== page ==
[][src]Crate stackvec


A rust crate to use stack-allocated vectors (to improve performance and/or when there is no std)

Repository Latest version Documentation

Travis-CI Status Test code coverage License


Rust stack/inline arrays don't implement 2 very useful iterator-related interfaces:

  1. IntoIterator<Item = T> for [T; n]

    • Allows using .into_iter() instead of .iter().cloned() (which, by the way, can only be used when T: Clone, and requires cloning, which may be expensive)
    • extern crate stackvec; use ::stackvec::prelude::*;
      fn main ()
          // An array of vectors (potentially expensive to clone)
          let vecs_array = [
              vec![1, 2, 3, 4],
              vec![5, 6],
          // Collect / chain all the vectors together
          let flattened: Vec<u8> = vecs_array
                                      .into_iter()  // Needs stackvec (line 1)
          assert_eq!(flattened, vec![1, 2, 3, 4, 5, 6]);
  2. FromIterator for [T; n]

    • Allows collecting into an array
    • Since it is unsound to have an incomplete array, the collecting fails when the iterator does not have enough elements to fill the array. Hence the new TryFromIterator trait (providing try_collect).
    • extern crate stackvec; use ::stackvec::prelude::*;
      fn main ()
          let array: [_; 3] = [1, 2, 3];
          let doubled: [_; 3] = array
                                  .map(|&x| 2 * x)
                                  .try_collect() // Needs stackvec (line 1)
                                  .expect("Missing elements to collect")
          assert_eq!(doubled, [2, 4, 6]);

The reason for that is that both interfaces need a structure being able to hold the partially iterated state: i.e., incomplete arrays. Those have (statically-allocated) memory that might not be initialized: so they are, in a way, like Vectors (except for the fact that their (initial) capacity is fixed and cannot be changed)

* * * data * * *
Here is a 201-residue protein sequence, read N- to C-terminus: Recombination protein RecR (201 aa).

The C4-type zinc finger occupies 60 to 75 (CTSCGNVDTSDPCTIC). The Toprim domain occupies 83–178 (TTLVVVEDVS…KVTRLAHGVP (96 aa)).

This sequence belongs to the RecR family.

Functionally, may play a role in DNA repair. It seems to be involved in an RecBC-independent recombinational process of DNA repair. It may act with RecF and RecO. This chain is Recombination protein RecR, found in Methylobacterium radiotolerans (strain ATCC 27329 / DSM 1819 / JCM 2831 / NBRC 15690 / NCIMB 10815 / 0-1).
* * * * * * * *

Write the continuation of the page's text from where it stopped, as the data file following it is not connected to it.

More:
That's why having those nice iterator interfaces requires writing down a slot-accurate memory ownership management logic very similar to Vec's : hence the StackVec.


By exposing the underlying StackVec needed by the aformentioned interfaces, we get full access to a stack-allocated Vec, which can also be useful on its own, since it avoids heap allocation:


The performance gain (from using StackVec instead of Vec) is not always guaranteed, since:

  1. Vec is the cornerstone of Rust's std library collection and has extremely efficient code written so that LLVM can easily optimize its usage

  2. Rust's allocator is also incredibly well optimised so the performance penalties from bins management and system allocations (and the locks in a multi-threaded environment) are quite well amortized on average.

Vec vs StackVec basic benchmark

$ cargo +nightly bench --features nightly

test vec_extend             ... bench:      64,129 ns/iter (+/- 3,069)
test vec_from_iter          ... bench:      65,569 ns/iter (+/- 3,761)
test array_from_iter        ... bench:     358,993 ns/iter (+/- 6,916)
test stackvec_extend        ... bench:     360,105 ns/iter (+/- 17,489)
test stackvec_from_iter     ... bench:     369,585 ns/iter (+/- 40,894)
test stackvec_extend_by_ref ... bench:     374,226 ns/iter (+/- 11,686)
test vec_extend_by_ref      ... bench:     863,362 ns/iter (+/- 32,483)


  • Add this line to your Cargo.toml (under [dependencies]):

    stackvec = "0.2.1"
    • Note: By default stackvec improves all the arrays with less than 1000 elements. This leads to longer compilation times. If this is an issue, and you don't really plan on using arbitrary-length arrays but at fixed multiples of 100 or powers of 2, you can depend on a "lighter" stackvec using the following line instead:
      stackvec = { version = "0.2.1", default-features = false }
  • Add this to your .rs code:

    extern crate stackvec;
    use ::stackvec::prelude::*;


See the source files for the examples

You can run each example (example_name.rs) with:

$ cargo run --example example_name


  1. no_std support

  2. More Vec-like methods



The crate's errors.


Module to bring the most important items into scope



An iterator that moves out of a StackVec.


Like a Vec, but inlined / "stored in the stack"



Trait to abstract over fixed-size (thus inline-able) arrays.


Grants Arrays an .into_iter() method to almost seamlessly use arrays as by-owned-value iterators.


Iterator extension trait to extend Iterators with a .try_collect() method.


Fallible conversion from an Iterable.


An attempted conversion that consumes self, which may or may not be expensive.